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  1. #1
    Junior Member salforsyth's Avatar
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    Which bike to choose

    Hello!

    Phew, what a godsend, i just found this forum after trawling the internet for so so long looking for bikes and reliable information about them. What better place than a forum?

    I was wondering if there were more informed people who could give me advice on the new 2005 Trek range.

    I'm looking to buy my new road bike soon, but i'm very inexperienced in what to look for (i've used the same old racing bike for 5 years).

    I was settled on the new 1500

    But then became very interested in getting a carbon frame bike, so looked further up toward the new 5000


    Does anyone have any advice? Is it worth going for the carbon frame?

    Also - do you think the new 2005 range is value for money?

    Are there any good alternatives, i.e. an older range that can be picked up cheaper, and if so - where? I'm having great trouble finding good online bike shops

    My budget is $2000.

    I will be using the bike for road racing and reasonable length touring - up to 1500 miles.

    Any advice that could be given would be incredibly appreciated!

    Thanks!

    Sal

  2. #2
    Toyota Racing Dev. PWRDbyTRD's Avatar
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    Knoxville, TN baby!
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    2004 Kona Hoss Dee-Lux
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    I can't really offer much help, but welcome to the forums
    Linkage...My 2004 Kona Hoss Dee-Lux My Mindless Banter
    Disclaimer: I'm 425lb...I put unnormal loads on my bike. This should help you in answering any of my questions.

  3. #3
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    "True" racing and "True" touring are two distinctly different activities. Most of the folks who actually enter actual races in my area enter short races with lots of sharp corners. The sort of race where a short wheelbase and ultra-light wheels and tires are an advantage. Some folks think a lighter carbon or aluminum frame is better than a steel frame in short fast races...they are probably wrong...but the bikes built for racing most commonly have aluminum or carbon frames. Geometry that favors quick steering reactions over stability under load.

    A long loaded tour is most comfortable on a bike designed for loaded touring (where the rider, equipment, and gear are a total load of over 200 or 250 pounds). Built for front and rear racks, plus fenders. Long wheelbase. Chainstays set up to handle 35mm tires. Wide, sturdy rims, 36 or 40 spokes in back, 36 spokes in front. Steel frame. Stable geometry.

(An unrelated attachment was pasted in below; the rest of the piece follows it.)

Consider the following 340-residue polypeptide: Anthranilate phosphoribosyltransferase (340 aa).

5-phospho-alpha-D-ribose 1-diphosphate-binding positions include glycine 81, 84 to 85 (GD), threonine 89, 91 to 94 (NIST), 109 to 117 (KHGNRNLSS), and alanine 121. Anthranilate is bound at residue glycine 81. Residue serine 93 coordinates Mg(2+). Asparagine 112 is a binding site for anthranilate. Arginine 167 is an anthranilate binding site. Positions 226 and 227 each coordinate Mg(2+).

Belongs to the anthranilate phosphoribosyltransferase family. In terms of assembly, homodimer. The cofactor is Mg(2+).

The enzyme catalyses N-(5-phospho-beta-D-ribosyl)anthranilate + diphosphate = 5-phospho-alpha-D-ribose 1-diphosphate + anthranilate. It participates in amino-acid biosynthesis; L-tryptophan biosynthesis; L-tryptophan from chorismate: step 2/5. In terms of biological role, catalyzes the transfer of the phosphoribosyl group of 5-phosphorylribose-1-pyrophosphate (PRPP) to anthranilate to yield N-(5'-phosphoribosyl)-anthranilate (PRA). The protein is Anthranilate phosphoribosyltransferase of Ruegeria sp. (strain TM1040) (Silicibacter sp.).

In the 1980's, bike companies made some bikes that were a nice blend of these features. Very light steel frames that could handle racks, fat tires, and fenders. Yet, with a set of light wheels and light tires, a good racing bike. I don't know of any "factory" bikes of that sort today. Some of the "high hand" custom frame makers still make "sport touring" frames though.

    If I was going to ride just ONE bike (a horrible fate to contemplate) I would probably have a touring bike, such as the Trek 520, or the Fuji Tourer. If I had some reason to want to ride fast, I would buy an extra set of wheels with light rims and light 25mm tires. Then, I use the light wheels for faster riding, and use the touring wheels when carrying loads.

  4. #4
    Humvee of bikes =Worksman Nightshade's Avatar
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    Quote Originally Posted by alanbikehouston
    "True" racing and "True" touring are two distinctly different activities. Most of the folks who actually enter actual races in my area enter short races with lots of sharp corners. The sort of race where a short wheelbase and ultra-light wheels and tires are an advantage. Some folks think a lighter carbon or aluminum frame is better than a steel frame in short fast races...they are probably wrong...but the bikes built for racing most commonly have aluminum or carbon frames. Geometry that favors quick steering reactions over stability under load.

    A long loaded tour is most comfortable on a bike designed for loaded touring (where the rider, equipment, and gear are a total load of over 200 or 250 pounds). Built for front and rear racks, plus fenders. Long wheelbase. Chainstays set up to handle 35mm tires. Wide, sturdy rims, 36 or 40 spokes in back, 36 spokes in front. Steel frame. Stable geometry.

    In the 1980's, bike companies made some bikes that were a nice blend of these features. Very light steel frames that could handle racks, fat tires, and fenders. Yet, with a set of light wheels and light tires, a good racing bike. I don't know of any "factory" bikes of that sort today. Some of the "high hand" custom frame makers still make "sport touring" frames though.

    If I was going to ride just ONE bike (a horrible fate to contemplate) I would probably have a touring bike, such as the Trek 520, or the Fuji Tourer. If I had some reason to want to ride fast, I would buy an extra set of wheels with light rims and light 25mm tires. Then, I use the light wheels for faster riding, and use the touring wheels when carrying loads.
    Some VERY good advice here, mate.

    I'll add just one thought................

    Large sums of money spent on a bike may impress your friends,
    but,.......it may not get you a good bike that YOU can can
    ride with pride and comfort. Knowledge backed up by just
    enough money will. So do your homework and be aware that the
    "best" bike may be waiting for you.....used.....on E-bay,in
    a yard sale, a rummage sale or your local paper.

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